Self-Management and Resilience Trajectories in African American Adults with Hypertension

Artists drawing of a man pushing a large sphere up a hill.


African-Americans (AA) have substantially higher rates of hypertension and the behavioral changes necessary to self-manage hypertension to achieve optimal blood pressure control (BP <130/80 mmHg) are likely to be overwhelming, stressful, and challenging. Resilience can be an important factor that protects health, well-being, and quality of life in the context of self-managing hypertension; yet, the impact of resilience on hypertension self-management behaviors and how such behaviors may change over time (i.e., trajectories) is understudied. Our team will explore the influence of resilience precursors on self-management behaviors and on stress response, and the effects that these associations have on health outcomes (health-related quality of life and BP) over a 6-month period.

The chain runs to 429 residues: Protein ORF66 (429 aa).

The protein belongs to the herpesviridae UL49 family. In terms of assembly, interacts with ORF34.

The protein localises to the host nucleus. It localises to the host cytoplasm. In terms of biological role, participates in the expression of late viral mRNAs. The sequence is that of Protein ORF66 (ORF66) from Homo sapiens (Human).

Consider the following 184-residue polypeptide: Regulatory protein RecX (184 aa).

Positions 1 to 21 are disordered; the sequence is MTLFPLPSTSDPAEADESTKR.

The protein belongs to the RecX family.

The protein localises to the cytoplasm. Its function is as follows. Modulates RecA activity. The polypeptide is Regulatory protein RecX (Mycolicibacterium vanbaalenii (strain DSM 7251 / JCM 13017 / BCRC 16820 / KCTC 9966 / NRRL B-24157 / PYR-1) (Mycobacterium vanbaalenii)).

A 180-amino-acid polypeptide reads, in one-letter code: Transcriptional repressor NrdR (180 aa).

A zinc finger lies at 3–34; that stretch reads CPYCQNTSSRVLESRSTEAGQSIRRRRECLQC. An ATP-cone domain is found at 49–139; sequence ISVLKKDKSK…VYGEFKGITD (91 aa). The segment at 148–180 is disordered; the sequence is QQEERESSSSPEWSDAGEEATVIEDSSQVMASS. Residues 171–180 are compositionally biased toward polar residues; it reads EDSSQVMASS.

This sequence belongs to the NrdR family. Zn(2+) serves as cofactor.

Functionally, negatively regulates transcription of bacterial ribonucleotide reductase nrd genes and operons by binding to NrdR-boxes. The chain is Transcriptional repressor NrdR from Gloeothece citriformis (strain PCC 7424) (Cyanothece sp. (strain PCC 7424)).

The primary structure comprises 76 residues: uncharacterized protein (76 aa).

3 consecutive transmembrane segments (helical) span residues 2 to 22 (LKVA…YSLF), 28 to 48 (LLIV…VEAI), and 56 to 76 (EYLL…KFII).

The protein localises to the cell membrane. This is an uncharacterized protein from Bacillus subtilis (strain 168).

Meet Our Team

  • Carolyn Harmon Still, PhD, MSM, AGPCNP-BC, CCRP, FAAN
  • Mabhoob Rahman, MD
  • Shirley Moore
  • Abdus Sattar
  • Chanelle Brown
  • Kieori Gethers
  • Fran Lissemore


This study is supported by the National Institutes of Health, National Institute of Nursing Research.